Flashcards in Week 4 Deck (60)
What Type of Research Design is Quasi-Experimental?
Mostly Experimental, some Exploratory
Quasi Experimental is Similar to Experimental Design, except...
it lacks random assignment or comparison group or both
What type of Designs are Quasi Experimental?
One-Group or Multigroup
Another name for one group design is...
Describe one group design
you have a sample study that undergoes a pretest, then an intervention, followed by a post test, and no comparison
Describe a oneway repeated measure design
You have a study sample that undergoes a pretest, then an intervention, followed by either multiple posttests OR a posttest 1, intervention, posttest 2
What are One-Way and One-Group tests vulnerable to?
threats to internal validity
When are One-Group and One-Way Designs defendable?
When there is known natural history (prev research) and the follow up time frame is very short
What is a Time Series Design?
Multiple pretests and posttests act as a pseudocontrol condition
Do One-Group or Time Series Designs have better internal validity?
Describe the Nonequivalent Pretest-Posttest Design
It includes a control group and pre-test, post-test
How is the equivalency of groups measured in nonequivalent pretest-posttest design?
Equivalency is based on prescores for nonequivalent pre-post-test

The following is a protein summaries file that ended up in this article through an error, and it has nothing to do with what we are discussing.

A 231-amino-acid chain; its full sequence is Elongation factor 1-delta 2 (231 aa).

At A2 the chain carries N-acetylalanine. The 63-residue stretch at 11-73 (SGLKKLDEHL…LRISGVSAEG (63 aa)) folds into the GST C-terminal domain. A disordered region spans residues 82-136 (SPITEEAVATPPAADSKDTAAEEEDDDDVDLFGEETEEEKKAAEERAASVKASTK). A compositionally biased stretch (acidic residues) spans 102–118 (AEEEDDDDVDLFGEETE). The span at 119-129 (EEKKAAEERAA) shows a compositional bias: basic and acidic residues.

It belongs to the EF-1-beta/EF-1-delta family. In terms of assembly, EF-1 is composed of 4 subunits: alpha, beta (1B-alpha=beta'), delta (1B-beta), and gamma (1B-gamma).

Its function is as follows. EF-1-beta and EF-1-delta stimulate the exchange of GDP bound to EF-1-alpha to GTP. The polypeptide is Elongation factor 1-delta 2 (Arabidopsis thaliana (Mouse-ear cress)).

Describe a Nonequivalent Posttest-only Design
It includes control group, but no pre-test so we have no knowledge of where subjects started
How do you test equivalancy of Nonequivalent posttest-only design?
There is no way to test equivalency of groups based on prescores bc there is no pretest
What type of reseach is Single-Subject Designs?
Mostly Experimental, and somewhat Exploratory.
Another name for Single-Subject Designs
N of 1, N=1
What are N of 1 studies similar to? How?
time series design studies, Rigorous planning (reliable and valid outcome measures) and control phases
Is a Single-Subject Design Prospective or Retrospective?
What is the IV in Single-Subject Design?
What are the levels to the IV in Single-Subject Design?
Phases of Treatment
What is the DV in Single-Subject Design?
Patient Response (aka Target Behavior)
How do Single Subject Design Studies differ from Case Studies/Series?
N of 1 has repeated measures and design phases
In N=1 Studies, What are you evaluating during the baseline phase?
Stability and Trend
How do you observe Stability in N=1?
Observe little variability and if there is a large baseline variability then you may need to obtain more measurements
How do you observe Trend in N=1?
Indicate change is occurring w/o intervention and evaluate whether the rate of change is stable or unstable
What long are phases in N=1?
Can be flexible, but has to be at least until stability is reached, a minimum of 3-4 data points for each phase. Best to have equal phases and interval lengths
What type of outcome measures are used in N=1?
Patient focused and subjective... needs to be quantitative and provide proof of reliability.
Examples of N=1 outcome measures
NPRS, time sitting before pain, gait frequency during 100m walk, Oswestry Disability score, Berg Balance Test
Disadvantage of Single Subject A B Design?
Unsure if B was due to some confounding or maturation effect
Advantages of Single Subject ABA design?
Can determine if A truly caused B to occur since target behavior should return to baseline
Disadvantages of ABA Design?
Behavior must be reversible... ethical issues with withdrawal of treatment
Data Analysis of N=1?